Tilbury Docks people smuggling trial: 'Stress of journey' blamed for migrant's death, court hears
Lorry driver accused was caught trying to transport illegal immigrants into the UK 11 days before a man was found dead inside a shipping container, a court has heard
A man found dead inside a shipping container as a people-smuggling gang attempted to sneak immigrants into the UK may have been killed by the stress of the journey, a court has heard.
Four men are standing trial at Basildon Crown Court after denying organising the operation which was detected when 35 Afghan Sikhs, including 15 children, were found inside the container at Tilbury Docks, Essex, on August 16.
Among them was Meet Singh Kapoor, 40, who had died in the overnight crossing from Zeebrugge, Belgium.
Today prosecutor Michael Goodwin told jurors that a forensic examination and post-mortem revealed Mr Singh Kapoor died from an attack brought about by the irregular beating of his heart.
He described how the immigrants had been found distressed and struggling to breathe in cramped and damp conditions with just four foot of head space.
"The pathologist concluded the stress of being held in such conditions could have caused such an irregularity of the heart," Mr Goodwin added.
Mr Goodwin said investigators had found the container loaded with barrels of a "water-based liquid" to give the "appearance of a legitimate load" of alcohol.
Some had been opened, suggesting those inside had attempted to drink the liquid. However, there was no evidence this could have contributed to Mr Singh Kapoor's death.
Defendant Timothy Murphy had driven the lorry out through Dover on August 14 and there was no evidence it was carrying a legitimate cargo at this point.
Mr Goodwin said: "Why were they transporting barrels filled with water with all the costs involved?
"This was a carousel journey. The only use of this container was to commit this offence.
"There was no legitimate use. It travelled out and back in one loop."
The Afghans had been asked to meet in Lokeren, a small city in Flanders, before being driven around to disorientate them then loaded on to the container and transported to Zeebrugge.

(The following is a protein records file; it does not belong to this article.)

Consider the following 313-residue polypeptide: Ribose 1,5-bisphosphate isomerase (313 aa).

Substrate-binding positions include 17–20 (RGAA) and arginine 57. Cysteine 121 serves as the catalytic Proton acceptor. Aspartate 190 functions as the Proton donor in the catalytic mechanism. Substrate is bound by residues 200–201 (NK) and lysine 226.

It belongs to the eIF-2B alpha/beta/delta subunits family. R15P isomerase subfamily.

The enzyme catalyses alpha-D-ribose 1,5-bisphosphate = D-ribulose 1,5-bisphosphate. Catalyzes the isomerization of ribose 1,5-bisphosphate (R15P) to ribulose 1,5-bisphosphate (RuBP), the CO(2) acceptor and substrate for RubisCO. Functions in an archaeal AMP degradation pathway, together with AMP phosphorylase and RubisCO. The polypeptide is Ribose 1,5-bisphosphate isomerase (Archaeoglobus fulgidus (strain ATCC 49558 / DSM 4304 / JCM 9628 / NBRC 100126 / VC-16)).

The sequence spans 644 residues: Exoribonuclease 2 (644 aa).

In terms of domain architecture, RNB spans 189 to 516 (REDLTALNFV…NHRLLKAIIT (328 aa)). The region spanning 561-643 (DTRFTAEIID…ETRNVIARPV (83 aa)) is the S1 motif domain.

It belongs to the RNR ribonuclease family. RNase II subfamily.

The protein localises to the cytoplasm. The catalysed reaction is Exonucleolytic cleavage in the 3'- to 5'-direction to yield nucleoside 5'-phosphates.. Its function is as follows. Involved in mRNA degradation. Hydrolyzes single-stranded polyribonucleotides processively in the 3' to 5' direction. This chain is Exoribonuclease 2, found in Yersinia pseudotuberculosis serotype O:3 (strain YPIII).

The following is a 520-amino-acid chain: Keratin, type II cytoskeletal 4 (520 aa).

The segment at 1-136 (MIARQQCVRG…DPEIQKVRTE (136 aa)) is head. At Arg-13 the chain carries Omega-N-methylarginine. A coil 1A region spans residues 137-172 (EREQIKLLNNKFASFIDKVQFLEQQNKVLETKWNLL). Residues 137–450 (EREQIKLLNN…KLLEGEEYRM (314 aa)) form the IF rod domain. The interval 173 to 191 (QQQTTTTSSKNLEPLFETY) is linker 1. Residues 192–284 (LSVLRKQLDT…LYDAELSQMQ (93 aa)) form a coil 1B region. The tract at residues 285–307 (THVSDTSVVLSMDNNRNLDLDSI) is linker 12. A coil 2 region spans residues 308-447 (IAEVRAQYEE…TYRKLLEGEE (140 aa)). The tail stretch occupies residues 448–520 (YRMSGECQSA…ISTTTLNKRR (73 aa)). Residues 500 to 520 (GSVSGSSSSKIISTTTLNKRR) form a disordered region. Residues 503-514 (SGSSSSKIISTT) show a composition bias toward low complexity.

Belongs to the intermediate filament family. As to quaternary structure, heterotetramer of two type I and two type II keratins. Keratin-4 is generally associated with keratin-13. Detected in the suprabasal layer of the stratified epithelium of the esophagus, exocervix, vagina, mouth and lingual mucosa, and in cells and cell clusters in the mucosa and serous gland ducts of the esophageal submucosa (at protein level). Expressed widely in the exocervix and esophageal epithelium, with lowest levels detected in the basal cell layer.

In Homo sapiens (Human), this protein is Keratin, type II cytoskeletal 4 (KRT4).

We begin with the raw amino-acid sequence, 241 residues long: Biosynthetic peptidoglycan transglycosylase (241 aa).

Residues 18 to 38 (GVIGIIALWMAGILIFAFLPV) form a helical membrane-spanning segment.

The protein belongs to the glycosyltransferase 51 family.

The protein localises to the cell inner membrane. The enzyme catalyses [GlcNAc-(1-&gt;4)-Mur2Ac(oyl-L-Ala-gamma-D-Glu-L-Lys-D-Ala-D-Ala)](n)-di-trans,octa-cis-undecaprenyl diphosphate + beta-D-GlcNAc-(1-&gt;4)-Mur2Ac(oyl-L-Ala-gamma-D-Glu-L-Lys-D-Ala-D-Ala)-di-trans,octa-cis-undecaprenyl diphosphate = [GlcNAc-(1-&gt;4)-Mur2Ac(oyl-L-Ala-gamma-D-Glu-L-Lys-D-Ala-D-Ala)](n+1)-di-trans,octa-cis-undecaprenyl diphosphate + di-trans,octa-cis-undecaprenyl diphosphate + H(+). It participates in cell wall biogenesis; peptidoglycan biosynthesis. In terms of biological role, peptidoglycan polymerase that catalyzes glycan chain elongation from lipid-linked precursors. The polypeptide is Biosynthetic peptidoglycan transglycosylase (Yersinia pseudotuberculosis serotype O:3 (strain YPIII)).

This area was particularly quiet that day as it was a Belgian Bank Holiday, Mr Goodwin said.
Inside the container there was about four foot of space above the barrels which the immigrants were forced to hide in. Mr Goodwin said condensation was dripping from the roof.
Earlier, Mr Goodwin outlined how Murphy had been fined £5,000 after UK officials found 12 Afghans in a locker inside a lorry transporting frozen chips as he attempted to re-enter the UK through Coquelles, France, on August 5.
He added: "This was not a case of an energetic migrant chasing after and jumping on board in an attempt to smuggle their way on board.
"There were 12 people inside that locker - they did not end up there by chance."
Mr Goodwin said lorry drivers have a responsibility to check their vehicles for people attempting to smuggle themselves on board but officials have the discretion not to issue a fine under civil procedures if they believe the driver is an innocent party.
He added that as Murphy drove the lorry to Coquelles he was in regular contact with fellow defendants Stephen McLaughlin and Martin McGlinchey. McLaughlin was responsible for making the booking for the planned crossing.
On that occasion, the immigrants were found when UK border officials selected the vehicle for a "heart-beat" check which uses specialist equipment to identify any individuals hidden on board.
McLaughlin, 34, of Limavady, Londonderry; Murphy, 33, of Elmgrove, Londonderry; McGlinchey, 47, of Derryloughan Road, Coalisland, County Tyrone; and Taha Sharif, 38, who is Kurdish and lived in Tottenham, London, at the time, have all pleaded not guilty to conspiracy to facilitate illegal entry into the UK.
The second group were Afghan Sikh migrants, whose ages ranged from 16 months to 72 years old. Many were fleeing persecution in their homeland and are now claiming asylum in the UK.
The trial is expected to last until mid-July.